Mon, Dec 24, 2018 - Page 8 News List

Junk food cravings linked to lack of sleep, study suggests

The cause could be changes in the activity within and between regions of the brain involved in reward

By Nicola Davis  /  The Guardian

But Peters said that what was driving the changes in activity in the amygdala and hypothalamus was unclear. “We know that changes in other neurotransmitters such as dopamine occur following sleep deprivation, so this might be another candidate,” he said.

Christian Benedict, a neuroscientist at Uppsala University in Sweden who was not involved in the study, welcomed the research. He said when individuals were sleep-deprived, their brains used more energy, so it makes sense that the brain would promote signals that might increase the consumption of food, and not waste energy on controlling impulses.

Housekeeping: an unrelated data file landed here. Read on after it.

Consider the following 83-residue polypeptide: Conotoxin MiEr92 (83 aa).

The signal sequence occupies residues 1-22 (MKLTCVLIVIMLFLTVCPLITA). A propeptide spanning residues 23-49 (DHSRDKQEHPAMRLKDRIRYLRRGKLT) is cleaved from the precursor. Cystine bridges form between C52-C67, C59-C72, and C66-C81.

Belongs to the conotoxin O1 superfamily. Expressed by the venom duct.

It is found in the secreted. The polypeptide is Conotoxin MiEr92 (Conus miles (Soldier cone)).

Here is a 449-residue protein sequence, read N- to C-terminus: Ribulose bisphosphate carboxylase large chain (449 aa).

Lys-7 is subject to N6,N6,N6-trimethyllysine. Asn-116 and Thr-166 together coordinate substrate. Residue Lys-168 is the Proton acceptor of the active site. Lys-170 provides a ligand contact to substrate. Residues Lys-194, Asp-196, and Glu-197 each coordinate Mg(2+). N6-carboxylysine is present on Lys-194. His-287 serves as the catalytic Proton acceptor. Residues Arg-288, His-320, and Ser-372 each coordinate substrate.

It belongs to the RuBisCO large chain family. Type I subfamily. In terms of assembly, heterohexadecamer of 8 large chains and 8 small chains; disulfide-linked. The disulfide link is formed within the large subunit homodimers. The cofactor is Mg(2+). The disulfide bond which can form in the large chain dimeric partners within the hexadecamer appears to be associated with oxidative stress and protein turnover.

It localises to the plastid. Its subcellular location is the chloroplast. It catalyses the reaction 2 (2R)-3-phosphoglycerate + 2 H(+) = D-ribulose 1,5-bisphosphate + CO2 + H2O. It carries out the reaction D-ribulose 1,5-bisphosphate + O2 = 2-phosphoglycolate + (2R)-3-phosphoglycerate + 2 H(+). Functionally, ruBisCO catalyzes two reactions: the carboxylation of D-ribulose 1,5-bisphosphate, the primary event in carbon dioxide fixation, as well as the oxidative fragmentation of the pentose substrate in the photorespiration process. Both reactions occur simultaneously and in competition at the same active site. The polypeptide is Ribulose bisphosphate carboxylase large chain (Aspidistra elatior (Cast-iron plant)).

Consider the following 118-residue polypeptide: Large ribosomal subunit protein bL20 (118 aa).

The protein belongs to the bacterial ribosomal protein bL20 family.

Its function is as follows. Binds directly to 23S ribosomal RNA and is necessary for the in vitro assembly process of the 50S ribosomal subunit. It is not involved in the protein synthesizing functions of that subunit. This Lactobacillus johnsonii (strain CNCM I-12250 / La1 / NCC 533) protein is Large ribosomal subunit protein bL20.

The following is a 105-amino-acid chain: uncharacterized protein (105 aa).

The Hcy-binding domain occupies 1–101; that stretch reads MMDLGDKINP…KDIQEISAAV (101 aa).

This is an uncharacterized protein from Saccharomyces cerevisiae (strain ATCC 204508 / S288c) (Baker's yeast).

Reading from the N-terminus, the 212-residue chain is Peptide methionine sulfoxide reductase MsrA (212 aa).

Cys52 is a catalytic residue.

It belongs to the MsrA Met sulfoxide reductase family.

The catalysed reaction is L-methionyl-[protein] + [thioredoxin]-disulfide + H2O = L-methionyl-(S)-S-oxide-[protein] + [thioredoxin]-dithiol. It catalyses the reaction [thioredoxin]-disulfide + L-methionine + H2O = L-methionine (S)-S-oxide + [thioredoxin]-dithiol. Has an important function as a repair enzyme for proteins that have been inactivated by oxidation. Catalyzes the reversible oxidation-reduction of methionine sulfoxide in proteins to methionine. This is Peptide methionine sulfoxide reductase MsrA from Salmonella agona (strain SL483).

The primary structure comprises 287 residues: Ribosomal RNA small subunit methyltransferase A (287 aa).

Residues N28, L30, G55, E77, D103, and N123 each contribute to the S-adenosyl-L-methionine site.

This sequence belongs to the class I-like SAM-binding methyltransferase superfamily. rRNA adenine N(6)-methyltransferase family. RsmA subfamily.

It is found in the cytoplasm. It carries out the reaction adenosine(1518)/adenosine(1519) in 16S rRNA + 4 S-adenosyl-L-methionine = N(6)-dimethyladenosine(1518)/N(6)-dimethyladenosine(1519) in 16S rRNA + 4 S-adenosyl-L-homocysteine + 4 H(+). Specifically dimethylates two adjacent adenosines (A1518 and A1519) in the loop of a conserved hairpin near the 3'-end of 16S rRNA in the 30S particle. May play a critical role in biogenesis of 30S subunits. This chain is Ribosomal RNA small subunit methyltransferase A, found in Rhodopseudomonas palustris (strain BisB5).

But he noted that the research had limitations, including that it was small and that blood was not taken when participants were viewing images of food during the scanning task. The study also did not compare the participants’ responses to healthy food.

He said it was important to remember that many factors besides sleep can affect body weight. “It is not only about sleep. Physical activity matters, dietary things, food and accessibility. So we should not break it down only to sleep.”

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